Book Review – Rogue Code by Mark Russinovich

Rogue Code by Mark Russinovich

Having read and reviewed Mark’s two previous ‘Jeff Aitken’ novels, Zero Day, and Trojan Horse; I was keen to read Rogue Code as soon as I heard about it.

First of all though – I want to know when the fabled movie/s are going to get made!!?

We rejoin our heroes (Jeff and Daryl – a girl btw) some time after the previous adventure, in a time where their increased reputation and success started to drive them physically apart as a couple, if not emotionally.  The two threw themselves deeper into their respective work, and we meet Frank Renkin – Jeff’s new associate, who has more than a little history at ‘the company’ himself.

Frank is probably the best new move by Russinovich, as his technical expertise, coupled with a more ‘active’ previous association with the CIA brings a new, and more physical dimension to the team, that comes in very handy indeed.

The format of the book is once again based on a diary style over the course of a hectic 10 days.

This time, the threat is on home soil, and is centred around the cut throat and bleeding edge world of high-frequency trading on the New York Stock Exchange.  Real-world examples are given around previous glitches and exploits with HFT in the ‘Flash Crash’, and IPO’s like Facebook.

The stakes are high as companies seek to gain advantage by proximity hosting of their trading code as close to the NYSE as possible.  Other, more nefarious types seek to exploit the system from the inside.

Again, the network of bad guys spreads internationally, and we learn about the complex world of modern money laundering, and how criminals have embraced uber-technical crime, due to the huge potential gains to be made.

There’s no shortage of thrills and spills, with more personal danger than ever before, while the technical detail across multiple fields again is second to none, as Russinovich’s background is bought to the fore, whilst not swamping the non-techie with unfathomable buzz words.

The book maintains a good pace throughout, and really maintains the interest as plot lines converge.  If any criticisms could be laid, they would be pretty minor, such as the occasional conspicuous re-explanation of things like Daryl’s language background, and the ‘newspaper’ articles, that felt like an interruption, just when things were ‘getting good’.  That’s all pretty nit-picky though.

All this left just one question.  Where are the movies already!?

Book Review : Trojan Horse by Mark Russinovich

It’s been a while since I read Mark’s last book – Zero Day, and I finally got a copy of the sequel; Trojan Horse.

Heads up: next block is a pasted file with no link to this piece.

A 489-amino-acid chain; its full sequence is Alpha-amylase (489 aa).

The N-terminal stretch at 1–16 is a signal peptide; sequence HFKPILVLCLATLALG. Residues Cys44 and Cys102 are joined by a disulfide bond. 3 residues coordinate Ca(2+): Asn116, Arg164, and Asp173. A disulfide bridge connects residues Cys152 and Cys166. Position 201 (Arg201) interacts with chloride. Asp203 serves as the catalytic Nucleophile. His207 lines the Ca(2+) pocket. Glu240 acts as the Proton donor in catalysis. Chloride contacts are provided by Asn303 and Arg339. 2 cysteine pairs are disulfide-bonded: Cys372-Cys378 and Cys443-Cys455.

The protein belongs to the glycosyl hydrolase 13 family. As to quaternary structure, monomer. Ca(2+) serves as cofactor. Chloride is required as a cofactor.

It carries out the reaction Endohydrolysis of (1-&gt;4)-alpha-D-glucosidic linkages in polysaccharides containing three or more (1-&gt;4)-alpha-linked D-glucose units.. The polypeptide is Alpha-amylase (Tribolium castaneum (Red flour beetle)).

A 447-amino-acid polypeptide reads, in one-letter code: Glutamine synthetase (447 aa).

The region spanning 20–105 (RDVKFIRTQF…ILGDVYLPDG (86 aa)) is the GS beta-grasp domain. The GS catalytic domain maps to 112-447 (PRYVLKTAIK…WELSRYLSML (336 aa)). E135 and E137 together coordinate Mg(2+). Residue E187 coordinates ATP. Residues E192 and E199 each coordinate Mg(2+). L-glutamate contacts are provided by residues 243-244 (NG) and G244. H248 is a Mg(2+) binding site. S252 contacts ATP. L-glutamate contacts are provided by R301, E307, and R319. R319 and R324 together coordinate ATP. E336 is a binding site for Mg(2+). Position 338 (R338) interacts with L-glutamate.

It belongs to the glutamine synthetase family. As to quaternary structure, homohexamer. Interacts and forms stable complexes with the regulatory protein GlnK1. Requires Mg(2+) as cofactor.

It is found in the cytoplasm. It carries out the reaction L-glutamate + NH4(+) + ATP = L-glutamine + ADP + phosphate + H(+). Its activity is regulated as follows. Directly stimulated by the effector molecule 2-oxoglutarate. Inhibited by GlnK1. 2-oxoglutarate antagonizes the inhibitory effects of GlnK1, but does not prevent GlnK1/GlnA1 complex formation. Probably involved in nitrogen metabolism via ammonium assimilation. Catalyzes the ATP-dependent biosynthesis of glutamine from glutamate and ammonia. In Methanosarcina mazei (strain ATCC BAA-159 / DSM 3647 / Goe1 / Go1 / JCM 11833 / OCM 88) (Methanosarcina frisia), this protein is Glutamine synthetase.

Like any followup action story, the main challenges for Russinovich here were to develop the main characters, introduce new characters, angles and plotlines, and also develop/increase the action.  I’m glad to report all of these were successfully undertaken, and Trojan Horse kept me as entertained as Zero Day.

In this story we see Jeff Aitken and his partner (in more ways than one), Darryl Haugen get involved in another global cyber-crisis, with even more tangled international players than before, and even more audacious technical threats employed.  Again, they find themselves getting rather closer to the action than they planned, and their simple ‘computer consultant’ existence is transformed into cyber-agent once again.

The action centres around the Iranian nuclear program, and all the interested players in its outcome.  International governments and secret agents galore, keep things moving pretty quickly, and the book is again organised in a way to make you piece together disparate events yourself to reveal the main plot.

Probably the most significant character development in the book was Darryl as she gains new strength through some traumatic events.  Jeff continues to excel from the technical side, whilst showing more reality, being rather more bumbling in other areas, like driving a manual car.

Talking of reality, it could be said that a few areas are somewhat Bond’esque in the licence they take from coincidence, good luck, and timing.  I’m a big Bond fan, so I actually don’t mind if he escapes several times in a completely implausible fashion.  I guess it all adds to the action – and again, would look great on screen.

I actually found it hard to put down as early as around half-way through, as it seemed things were slowly but significantly building to the climax from there.

The action is solid and the technical detail as always is second-to-none.  Jeff dabbles in other areas, such as Android in this story, so I do wonder quite how many languages he knows and areas of specialism he has!